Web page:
One of the biggest components of a Hornaday Project is promotion: pursuers aim to educate, inspire, and include as many people as possible in solutions to conservation issues. My brother (who is working on his own four projects) and I are always looking for fresh ways to reach a wider audience, so he and and I began a Facebook page called Scout Conservation Help Wanted. We use the page to encourage Girl and Boy Scouts, students, and adults to repurpose either our pilot projects, or the projects of others into something of their own. I frequently give educational talks to further spread the mission of Hornaday. Past locations include the Audubon annual conference, a class for retirees, and the NC Arboretum's Monarch day. Through the Facebook page, in person, and by email, I also advise any scouts or students who request my help; this is one of my favorite things to do, as I get to communicate with youth from all over the country.
recognition of conservation work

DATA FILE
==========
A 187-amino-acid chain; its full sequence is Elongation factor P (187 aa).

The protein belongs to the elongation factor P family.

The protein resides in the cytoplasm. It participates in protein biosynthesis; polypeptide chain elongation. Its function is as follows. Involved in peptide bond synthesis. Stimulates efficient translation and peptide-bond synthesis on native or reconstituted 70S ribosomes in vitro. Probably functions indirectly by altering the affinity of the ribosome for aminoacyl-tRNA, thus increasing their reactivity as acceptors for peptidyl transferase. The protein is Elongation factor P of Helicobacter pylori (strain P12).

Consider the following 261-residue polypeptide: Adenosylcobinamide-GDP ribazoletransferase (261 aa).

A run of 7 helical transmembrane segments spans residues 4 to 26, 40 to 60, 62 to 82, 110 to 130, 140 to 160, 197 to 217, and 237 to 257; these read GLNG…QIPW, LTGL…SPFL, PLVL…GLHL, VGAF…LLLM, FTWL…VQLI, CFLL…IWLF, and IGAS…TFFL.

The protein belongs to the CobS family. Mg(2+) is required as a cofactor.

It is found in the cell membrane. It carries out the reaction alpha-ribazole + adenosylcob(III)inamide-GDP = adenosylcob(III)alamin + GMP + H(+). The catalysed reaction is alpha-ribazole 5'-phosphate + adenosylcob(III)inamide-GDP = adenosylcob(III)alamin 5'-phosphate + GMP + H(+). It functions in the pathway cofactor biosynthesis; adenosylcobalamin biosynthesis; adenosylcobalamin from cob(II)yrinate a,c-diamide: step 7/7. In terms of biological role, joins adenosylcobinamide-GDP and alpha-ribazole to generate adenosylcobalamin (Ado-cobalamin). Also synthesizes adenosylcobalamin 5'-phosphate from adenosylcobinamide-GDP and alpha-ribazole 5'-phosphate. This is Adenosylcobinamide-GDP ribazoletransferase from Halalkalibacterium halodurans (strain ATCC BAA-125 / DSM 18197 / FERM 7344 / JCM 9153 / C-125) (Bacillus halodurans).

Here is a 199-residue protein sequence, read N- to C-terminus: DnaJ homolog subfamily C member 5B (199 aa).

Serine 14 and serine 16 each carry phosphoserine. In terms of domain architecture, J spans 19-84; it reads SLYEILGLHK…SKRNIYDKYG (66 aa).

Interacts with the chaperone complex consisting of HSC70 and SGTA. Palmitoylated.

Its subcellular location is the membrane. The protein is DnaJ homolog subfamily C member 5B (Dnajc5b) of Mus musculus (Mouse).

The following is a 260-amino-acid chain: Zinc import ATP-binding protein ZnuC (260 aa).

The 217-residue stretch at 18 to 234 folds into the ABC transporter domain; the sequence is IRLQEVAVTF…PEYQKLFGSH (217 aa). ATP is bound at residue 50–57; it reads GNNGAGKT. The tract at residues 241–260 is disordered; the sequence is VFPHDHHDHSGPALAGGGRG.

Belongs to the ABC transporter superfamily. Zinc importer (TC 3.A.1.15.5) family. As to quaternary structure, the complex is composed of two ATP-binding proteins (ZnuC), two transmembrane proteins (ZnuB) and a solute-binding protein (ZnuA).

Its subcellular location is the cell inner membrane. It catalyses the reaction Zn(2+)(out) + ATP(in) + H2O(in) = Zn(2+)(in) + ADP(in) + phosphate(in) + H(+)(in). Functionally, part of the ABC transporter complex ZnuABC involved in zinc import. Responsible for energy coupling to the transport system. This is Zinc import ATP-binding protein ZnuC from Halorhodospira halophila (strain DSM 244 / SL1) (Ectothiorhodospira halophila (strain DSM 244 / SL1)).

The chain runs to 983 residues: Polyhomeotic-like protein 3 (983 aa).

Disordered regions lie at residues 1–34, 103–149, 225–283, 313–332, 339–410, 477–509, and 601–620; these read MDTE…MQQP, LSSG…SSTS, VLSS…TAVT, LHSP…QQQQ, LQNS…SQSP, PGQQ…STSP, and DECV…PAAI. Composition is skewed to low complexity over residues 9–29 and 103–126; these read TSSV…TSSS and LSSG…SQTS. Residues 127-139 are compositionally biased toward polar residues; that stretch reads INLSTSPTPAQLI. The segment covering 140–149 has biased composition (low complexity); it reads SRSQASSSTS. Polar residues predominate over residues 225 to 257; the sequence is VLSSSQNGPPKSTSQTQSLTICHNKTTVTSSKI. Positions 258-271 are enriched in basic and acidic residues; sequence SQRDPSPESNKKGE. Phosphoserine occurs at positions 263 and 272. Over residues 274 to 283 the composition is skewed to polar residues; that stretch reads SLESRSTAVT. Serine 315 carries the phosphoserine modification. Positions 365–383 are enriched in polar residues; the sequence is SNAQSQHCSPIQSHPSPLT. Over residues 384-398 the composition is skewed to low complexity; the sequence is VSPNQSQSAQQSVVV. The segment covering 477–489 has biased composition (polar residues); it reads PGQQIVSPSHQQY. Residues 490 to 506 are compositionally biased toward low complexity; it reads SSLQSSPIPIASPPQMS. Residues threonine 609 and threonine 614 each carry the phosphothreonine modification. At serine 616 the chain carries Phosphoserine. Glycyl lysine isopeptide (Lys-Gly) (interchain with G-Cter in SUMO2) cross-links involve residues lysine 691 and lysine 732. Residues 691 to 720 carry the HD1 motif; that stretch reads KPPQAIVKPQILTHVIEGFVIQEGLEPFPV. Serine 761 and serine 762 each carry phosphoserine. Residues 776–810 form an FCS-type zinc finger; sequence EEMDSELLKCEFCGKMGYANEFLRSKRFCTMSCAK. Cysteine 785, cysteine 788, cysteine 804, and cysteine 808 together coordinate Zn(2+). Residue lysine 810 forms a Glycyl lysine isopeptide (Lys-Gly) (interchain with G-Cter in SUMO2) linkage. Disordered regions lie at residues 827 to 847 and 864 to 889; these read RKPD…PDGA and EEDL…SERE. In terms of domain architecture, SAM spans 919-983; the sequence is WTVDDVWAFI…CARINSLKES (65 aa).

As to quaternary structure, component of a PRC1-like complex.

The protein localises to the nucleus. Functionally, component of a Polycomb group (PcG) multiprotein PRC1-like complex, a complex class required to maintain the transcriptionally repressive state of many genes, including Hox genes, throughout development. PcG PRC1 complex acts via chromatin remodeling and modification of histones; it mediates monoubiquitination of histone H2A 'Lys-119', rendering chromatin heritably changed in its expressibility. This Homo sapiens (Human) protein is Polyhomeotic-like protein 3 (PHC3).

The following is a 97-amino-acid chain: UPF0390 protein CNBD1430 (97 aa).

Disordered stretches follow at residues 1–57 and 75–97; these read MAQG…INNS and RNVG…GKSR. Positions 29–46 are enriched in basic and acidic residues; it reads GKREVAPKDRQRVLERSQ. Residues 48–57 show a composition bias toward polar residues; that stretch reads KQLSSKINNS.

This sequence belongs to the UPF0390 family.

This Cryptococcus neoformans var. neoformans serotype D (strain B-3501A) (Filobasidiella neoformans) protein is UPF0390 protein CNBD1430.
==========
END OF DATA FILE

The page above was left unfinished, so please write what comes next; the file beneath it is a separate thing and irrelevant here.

2016 Hornaday Silver Medal Scholarship: A Campfire Clubs of America (CFCA) and Boy Scouts of America partnership led to this scholarship being given to the Hornaday Silver Medalist that was the most significant contributor to conservation in the past year.
2016 Roosevelt-Ashe Outstanding Youth in Conservation Award: presented by Wild South, it recognizes and honors leaders for their work in conservation. Selected from youth nominated in the seven Southeastern states.
News articles from the Asheville Citizen-Times, Mountain Xpress, the NC Arboretum, Audubon NC, and the Biltmore Beacon. Most of the articles were 1400-word spreads. Similar recognition from Christ School. Additional recognition of Asheville Citizen-Times article from the National Eagle Scout Association. It was great to get this level of publicity, because more people will become interested in conservation, fulfilling the mission of the William T. Hornaday program.
The Hornaday Projects require planning and coordination on my part, but would not be close to possible without the hundreds of people that have supported the conservation service and selflessly given their time. Thank you to the over 900 people who directly participated in these projects, volunteering over 1700 hours. This does not include direct volunteers after December of 2015 or the many subsequent projects patterned after the demonstration projects.
I would like to specifically thank the following people and organizations:
- Mr. Jonathan Marchal, Mentor & Conservation Advisor, North Carolina Arboretum Youth Education Manager